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    "If you've been injured through no fault of your own you could be entitled to compensation. If you're unsure if you could claim, I recommend you call Accident Advice Helpline."

    Esther Rantzen

    Health and Safety News

    Motorists putting lives at danger by filming traffic accidents

    By Jonathan Brown on May 26, 2016

    Motorists putting lives at danger by filming traffic accidents

    Increasing amounts of road traffic accidents are being caught on camera by rubberneckers.

    But police are warning that such behaviour is a criminal offence. They say it not only risks other roads users’ safety, it also raises the chances of another collision happening.

    The latest warning comes from police in the Norfolk and Suffolk force. They say more than five East Anglian motorists are currently awaiting court summonses to land on their doormat after taking drive-by pictures at a single bad accident scene.

    A14 is notorious accident blackspot

    Police say the digital rubberneckers were taking photographs on their phones as they went past a crash on the Bury St Edmunds stretch of the A14.

    The 127-mile (204km) road, which links Warwickshire and Suffolk, is notorious for road prangs. The one in question almost killed an HGV driver.

    But local police say this latest instance of rubbernecking is just one of several they have experienced.

    Officers say the motorists blatantly set their phones on the accident scene, even though they knew they were being watched by the law.

    Photographing vehicle crashes has already led to the conviction of one rubbernecker. A separate incident saw a couple of teenage girls smiling as they took selfies next to the scene of what turned out to be a fatal accident in Bury St Edmunds.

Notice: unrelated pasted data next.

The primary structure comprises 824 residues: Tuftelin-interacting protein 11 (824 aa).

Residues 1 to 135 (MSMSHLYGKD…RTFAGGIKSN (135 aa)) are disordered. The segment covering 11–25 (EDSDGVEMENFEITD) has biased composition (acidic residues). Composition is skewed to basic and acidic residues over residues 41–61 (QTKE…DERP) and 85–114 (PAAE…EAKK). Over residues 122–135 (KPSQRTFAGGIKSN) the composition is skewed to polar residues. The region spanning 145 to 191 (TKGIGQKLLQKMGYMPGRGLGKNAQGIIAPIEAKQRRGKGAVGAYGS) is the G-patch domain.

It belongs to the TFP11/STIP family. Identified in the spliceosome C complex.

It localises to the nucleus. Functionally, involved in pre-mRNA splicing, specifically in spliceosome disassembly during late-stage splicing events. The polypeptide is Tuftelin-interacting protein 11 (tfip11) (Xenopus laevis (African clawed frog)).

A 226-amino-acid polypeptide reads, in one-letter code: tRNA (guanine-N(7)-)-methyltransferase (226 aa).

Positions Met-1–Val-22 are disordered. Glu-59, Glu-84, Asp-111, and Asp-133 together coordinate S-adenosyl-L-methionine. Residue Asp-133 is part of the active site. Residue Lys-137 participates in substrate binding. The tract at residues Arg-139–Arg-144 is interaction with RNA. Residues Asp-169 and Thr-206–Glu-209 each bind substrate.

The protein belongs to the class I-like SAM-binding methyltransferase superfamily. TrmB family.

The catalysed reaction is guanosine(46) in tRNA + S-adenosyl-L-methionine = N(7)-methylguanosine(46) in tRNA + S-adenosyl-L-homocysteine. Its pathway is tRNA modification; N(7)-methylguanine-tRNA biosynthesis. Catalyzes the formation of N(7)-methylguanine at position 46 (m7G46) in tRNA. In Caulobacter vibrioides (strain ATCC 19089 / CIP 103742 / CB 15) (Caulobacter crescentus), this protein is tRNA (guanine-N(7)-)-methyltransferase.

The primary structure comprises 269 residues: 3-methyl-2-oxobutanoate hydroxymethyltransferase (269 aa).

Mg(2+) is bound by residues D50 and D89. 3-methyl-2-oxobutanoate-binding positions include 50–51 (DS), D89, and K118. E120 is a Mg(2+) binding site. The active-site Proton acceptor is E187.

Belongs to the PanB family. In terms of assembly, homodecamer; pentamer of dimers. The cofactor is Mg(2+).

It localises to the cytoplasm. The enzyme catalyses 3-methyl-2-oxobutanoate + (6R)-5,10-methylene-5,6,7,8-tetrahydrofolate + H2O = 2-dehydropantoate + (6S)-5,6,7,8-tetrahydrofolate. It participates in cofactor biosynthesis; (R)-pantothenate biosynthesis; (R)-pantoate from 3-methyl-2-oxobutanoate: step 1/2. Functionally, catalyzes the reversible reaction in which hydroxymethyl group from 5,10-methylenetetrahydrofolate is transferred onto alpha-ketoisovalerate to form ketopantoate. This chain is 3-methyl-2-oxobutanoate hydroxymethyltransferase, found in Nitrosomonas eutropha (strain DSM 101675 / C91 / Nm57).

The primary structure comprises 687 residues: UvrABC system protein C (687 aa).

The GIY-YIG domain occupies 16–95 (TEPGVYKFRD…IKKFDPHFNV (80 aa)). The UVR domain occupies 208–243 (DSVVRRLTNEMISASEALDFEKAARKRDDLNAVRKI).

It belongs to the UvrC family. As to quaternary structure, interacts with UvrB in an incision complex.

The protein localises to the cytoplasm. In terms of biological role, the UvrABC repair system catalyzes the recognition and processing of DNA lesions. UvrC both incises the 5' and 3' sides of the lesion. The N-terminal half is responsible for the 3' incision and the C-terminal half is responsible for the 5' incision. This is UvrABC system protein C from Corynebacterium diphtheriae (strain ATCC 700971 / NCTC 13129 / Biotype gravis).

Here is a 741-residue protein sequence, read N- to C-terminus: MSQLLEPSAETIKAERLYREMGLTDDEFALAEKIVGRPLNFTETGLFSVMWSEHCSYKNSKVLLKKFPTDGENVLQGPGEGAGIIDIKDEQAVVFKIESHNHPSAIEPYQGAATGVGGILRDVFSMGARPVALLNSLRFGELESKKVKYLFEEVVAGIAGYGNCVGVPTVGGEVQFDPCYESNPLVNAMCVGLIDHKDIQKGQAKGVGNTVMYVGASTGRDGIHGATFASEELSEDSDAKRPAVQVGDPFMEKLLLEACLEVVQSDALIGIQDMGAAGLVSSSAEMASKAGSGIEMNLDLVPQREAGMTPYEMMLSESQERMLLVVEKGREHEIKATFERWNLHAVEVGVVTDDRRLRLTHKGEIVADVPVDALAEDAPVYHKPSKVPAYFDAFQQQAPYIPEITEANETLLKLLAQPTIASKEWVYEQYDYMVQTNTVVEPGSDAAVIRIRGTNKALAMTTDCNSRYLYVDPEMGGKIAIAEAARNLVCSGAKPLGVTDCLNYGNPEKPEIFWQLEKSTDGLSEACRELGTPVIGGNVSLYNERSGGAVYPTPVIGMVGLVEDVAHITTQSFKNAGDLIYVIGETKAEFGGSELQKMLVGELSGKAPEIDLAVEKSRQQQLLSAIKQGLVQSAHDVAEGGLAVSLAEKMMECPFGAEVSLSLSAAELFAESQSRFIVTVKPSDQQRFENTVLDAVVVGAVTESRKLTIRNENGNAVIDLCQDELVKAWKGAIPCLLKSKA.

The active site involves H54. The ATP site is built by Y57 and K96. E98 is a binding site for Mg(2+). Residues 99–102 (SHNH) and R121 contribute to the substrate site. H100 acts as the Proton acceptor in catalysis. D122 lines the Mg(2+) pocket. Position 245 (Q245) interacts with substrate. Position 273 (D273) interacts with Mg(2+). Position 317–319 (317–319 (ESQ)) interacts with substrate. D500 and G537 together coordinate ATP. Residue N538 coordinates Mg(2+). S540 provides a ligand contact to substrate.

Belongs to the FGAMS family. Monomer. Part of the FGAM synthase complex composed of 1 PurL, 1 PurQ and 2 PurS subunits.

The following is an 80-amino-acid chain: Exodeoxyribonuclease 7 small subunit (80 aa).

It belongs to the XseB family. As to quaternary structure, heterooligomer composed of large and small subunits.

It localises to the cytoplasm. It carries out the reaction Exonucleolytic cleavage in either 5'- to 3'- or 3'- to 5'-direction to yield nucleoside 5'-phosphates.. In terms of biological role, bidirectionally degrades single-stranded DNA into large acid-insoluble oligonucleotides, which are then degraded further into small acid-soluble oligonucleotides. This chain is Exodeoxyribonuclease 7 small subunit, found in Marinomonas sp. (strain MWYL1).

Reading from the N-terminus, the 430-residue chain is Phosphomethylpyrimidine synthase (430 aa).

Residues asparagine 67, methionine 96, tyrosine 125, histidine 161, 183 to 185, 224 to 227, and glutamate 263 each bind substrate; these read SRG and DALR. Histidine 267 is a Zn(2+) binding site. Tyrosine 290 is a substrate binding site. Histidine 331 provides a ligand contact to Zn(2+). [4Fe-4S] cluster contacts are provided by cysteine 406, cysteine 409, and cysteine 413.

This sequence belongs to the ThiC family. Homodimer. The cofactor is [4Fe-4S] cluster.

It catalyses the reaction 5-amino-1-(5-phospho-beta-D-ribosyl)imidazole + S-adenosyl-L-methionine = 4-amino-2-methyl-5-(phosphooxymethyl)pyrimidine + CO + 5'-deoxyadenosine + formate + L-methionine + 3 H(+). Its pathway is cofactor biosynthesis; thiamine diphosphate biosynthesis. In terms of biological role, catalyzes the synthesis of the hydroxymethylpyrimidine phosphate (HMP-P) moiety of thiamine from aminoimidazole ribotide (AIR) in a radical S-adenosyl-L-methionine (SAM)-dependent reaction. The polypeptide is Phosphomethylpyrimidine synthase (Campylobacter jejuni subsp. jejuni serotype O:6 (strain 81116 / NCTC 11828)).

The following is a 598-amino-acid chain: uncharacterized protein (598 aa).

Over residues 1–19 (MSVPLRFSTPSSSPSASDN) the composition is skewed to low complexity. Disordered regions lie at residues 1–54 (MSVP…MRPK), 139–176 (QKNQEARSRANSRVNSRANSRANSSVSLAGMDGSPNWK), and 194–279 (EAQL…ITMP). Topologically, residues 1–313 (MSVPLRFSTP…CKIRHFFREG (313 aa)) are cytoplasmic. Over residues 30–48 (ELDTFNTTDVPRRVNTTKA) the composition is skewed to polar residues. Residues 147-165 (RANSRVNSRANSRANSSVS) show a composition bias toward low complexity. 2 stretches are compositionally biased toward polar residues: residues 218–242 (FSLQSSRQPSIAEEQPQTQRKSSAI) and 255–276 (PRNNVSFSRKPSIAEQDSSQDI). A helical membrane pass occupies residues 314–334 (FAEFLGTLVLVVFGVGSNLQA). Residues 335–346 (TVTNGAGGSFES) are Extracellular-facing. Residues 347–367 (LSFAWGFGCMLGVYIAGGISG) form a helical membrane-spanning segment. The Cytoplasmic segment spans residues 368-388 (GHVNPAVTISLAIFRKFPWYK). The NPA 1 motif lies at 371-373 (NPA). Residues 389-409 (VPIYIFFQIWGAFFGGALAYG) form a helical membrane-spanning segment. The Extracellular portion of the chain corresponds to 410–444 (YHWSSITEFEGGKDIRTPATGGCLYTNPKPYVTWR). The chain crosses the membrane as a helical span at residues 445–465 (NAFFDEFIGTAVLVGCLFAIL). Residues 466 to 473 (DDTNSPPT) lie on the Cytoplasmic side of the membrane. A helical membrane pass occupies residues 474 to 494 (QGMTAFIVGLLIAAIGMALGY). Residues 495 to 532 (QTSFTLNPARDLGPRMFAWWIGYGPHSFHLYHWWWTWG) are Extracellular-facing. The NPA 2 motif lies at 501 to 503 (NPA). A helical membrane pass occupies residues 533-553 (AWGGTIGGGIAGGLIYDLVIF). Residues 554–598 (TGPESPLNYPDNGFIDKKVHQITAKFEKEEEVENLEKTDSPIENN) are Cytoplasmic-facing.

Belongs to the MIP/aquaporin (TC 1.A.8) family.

Cameras help claims photo evidence

    Phone cameras can be very useful in gathering photo evidence at road accidents when it comes to winning claims.

    But Suffolk and Norfolk Police’s Serious Collision Investigation Team leader David Giles says there is no excuse to take pictures of road accidents just for fun.

    He was among the officers who attended the serious A14 incident involving an HGV driver.

    Inspector Giles says that rubbernecking photographers raise the chances of causing other accidents. He says there were various near-misses in this case with motorists skidding and beeping their horns.

    Insp Giles calls it “really disappointing” that commercial drivers who moan about traffic jams are adding to the congestion themselves by slowing down to take pictures.

    Source: East Anglian Daily Times

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    Date Published: May 26, 2016

    Author: Jonathan Brown

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